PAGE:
When the wife, as here, elects to seek alimony rather than damages for the breach of the contract, she is only entitled to- such -an award as would ibe proper if no -contract had been signed. If there has been ■a partial performance, she must account for the net benefits, if any, which she may -have received.


Higgins, J.,

dissenting: The plaintiff attached the separation agreement to- her complaint and made it a part of her -alleged cause of -action. The agreement wais executed in accordance with the formalities required by law. Among -other ¡things, it provided:

“WITNESSETH: WHEREAS, the parties hereto are husband and wife, having been lawfully married on the 23rd day of December 1952, but WHEREAS, by -reason of irreconcilable differences and -disagreements, the parties- sepiarated on the 20th day o-f January 1962, and have since said date lived continuously ■separate and 'apart from each other -and are presently living separate and -apart from each -other; and WHEREAS, the parties -h-ave agreed that they will -continue to live separate and ap-art from each other in the future, each being of the opinion that it will pro-mote their happiness and welfare to live separate and apart in the future”;

The agreement required the -defendant to convey -to- the plaintiff the home held by 'them -as an estate by entireties, the deed to be, -and presumably w-as, delivered simultaneously with the execution -o-f the separation agreement. All the personalty belonging to- -the parties was given to the plaintiff except -one incomplete set of dishes, one empty bookcase, one ro-l-l-away bed, -the 1961 Chevrolet, -and “his personal clothing -and his purely personal -belongings.” In so far as the record discloses he left the home without anything els-e -of value except Ms ability to work. He agreed to pay to the plaintiff $100.00 each month for 18 months. At the time she -instituted this suit she -had been paid $800.00, and -three of the remaining payments were then past due.

Under the facts alleged, the plaintiff was entitled to- maintain an action for the recovery -of $300.00 -and interest for breach of contract -and she would have been entitled to -amend 'her 'complaint after it was filed, alleging any additional payments that were past due up to the time -o-f the trial. Failure to -meet the payments -does not entitle the plaintiff to have the contract -declared void. A breach o-f the contract *48its cause far rescission, only when the contract is indivisible and the breach defeats it. Childress v. Trading Post, 247 N.C. 150, 100 S.E. 2d 391. By rescission the whole transaction moist be avoided. A party miay not rescind in part and affirm in part. “The nonperformance on one side must go to the entire .substance <of tire 'contract and to the whole consideration, so that it may safely be inferred . . ., if .the act to be performed on the one side is not done, there is no. consideration for t'he stipulation on the other side.” Jenkins v. Myers, 209 N.C. 312, 183 S.E. 529; New Orleans v. R.R., 171 U.S. 334. Cancellation or rescission of a 'contract even when .tire contract is procured by fraud (not even suggested here) requires' the return of all ¡consideration. Kee v. Dillingham, 229 N.C. 262, 49 S.E. 2d 510. The plaintiff does not offer to return anything.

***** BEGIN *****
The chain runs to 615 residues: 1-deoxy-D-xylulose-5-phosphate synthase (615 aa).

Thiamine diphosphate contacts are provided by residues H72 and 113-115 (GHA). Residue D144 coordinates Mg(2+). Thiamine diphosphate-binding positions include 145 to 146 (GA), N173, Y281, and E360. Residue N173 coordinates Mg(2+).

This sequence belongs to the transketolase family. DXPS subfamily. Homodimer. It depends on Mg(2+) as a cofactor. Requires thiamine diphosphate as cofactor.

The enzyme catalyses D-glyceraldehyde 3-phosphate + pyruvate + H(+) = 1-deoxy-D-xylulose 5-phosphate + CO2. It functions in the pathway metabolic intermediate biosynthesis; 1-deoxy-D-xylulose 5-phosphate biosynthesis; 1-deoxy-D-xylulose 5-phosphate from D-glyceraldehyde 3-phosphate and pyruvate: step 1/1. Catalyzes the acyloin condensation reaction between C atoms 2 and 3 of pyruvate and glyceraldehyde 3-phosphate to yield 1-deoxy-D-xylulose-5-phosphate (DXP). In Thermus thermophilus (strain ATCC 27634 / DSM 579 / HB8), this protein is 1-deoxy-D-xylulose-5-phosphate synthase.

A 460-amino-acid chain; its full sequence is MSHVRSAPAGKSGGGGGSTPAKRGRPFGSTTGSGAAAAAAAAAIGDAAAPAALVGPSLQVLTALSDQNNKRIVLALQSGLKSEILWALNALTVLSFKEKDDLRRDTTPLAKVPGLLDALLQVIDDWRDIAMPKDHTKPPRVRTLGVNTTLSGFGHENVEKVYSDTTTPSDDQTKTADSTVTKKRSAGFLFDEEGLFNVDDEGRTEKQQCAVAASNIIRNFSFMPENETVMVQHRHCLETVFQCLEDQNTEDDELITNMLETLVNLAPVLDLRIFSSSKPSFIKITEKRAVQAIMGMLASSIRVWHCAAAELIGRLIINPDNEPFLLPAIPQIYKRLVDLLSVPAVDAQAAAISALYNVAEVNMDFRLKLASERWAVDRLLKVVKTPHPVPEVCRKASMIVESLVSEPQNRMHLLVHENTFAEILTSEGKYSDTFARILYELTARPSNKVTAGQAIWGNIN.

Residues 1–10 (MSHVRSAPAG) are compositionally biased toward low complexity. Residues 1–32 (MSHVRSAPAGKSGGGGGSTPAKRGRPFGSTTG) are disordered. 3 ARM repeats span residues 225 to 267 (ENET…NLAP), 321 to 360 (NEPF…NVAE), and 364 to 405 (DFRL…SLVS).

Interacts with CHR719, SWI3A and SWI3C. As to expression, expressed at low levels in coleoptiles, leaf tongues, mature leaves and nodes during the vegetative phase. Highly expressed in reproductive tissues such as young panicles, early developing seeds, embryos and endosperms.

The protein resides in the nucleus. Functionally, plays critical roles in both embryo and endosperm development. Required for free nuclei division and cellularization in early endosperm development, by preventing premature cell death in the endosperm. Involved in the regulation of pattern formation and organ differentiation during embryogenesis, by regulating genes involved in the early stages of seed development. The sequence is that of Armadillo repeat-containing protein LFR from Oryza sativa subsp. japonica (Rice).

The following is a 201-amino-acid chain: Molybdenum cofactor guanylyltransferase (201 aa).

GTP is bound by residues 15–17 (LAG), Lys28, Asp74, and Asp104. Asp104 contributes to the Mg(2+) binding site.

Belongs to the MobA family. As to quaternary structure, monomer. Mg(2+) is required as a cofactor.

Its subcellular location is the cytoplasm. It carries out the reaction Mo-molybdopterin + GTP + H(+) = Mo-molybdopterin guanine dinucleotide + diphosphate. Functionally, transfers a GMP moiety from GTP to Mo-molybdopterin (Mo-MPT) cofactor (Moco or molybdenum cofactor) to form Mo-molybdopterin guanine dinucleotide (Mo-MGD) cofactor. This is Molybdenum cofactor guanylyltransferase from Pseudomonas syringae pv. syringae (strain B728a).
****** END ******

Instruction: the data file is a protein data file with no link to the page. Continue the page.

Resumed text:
Assuming all plaintiff’s factual allegations are true, she is entitled to- maintain a cause of action for breach of contract. Instead, she sues for .alimony 'and counsel fees. Her factual allegations show that in so doing she attempts to. assert a defective cause of action. Judge Johnston wias correct in so bolding.

Valid contracts between husband -and wife executed while they are living in a state of separation are binding in the same manner as other contracts. However, in so far as the contract is executory and relates to obligations and duties growing out of the marriage, the resumption of the marriage relationship restores the rights incident thereto. Fuchs v. Fuchs, 260 N.C. 635; Hutchins v. Hutchins, 260 N.C. 628.

The defaidant’s failure to pay does not add one cent to the amount he is 'due under the contract, and as the parties agreed so shall they be bound. I vote to affirm.

Bobbitt, J. joins in this dissenting opinion.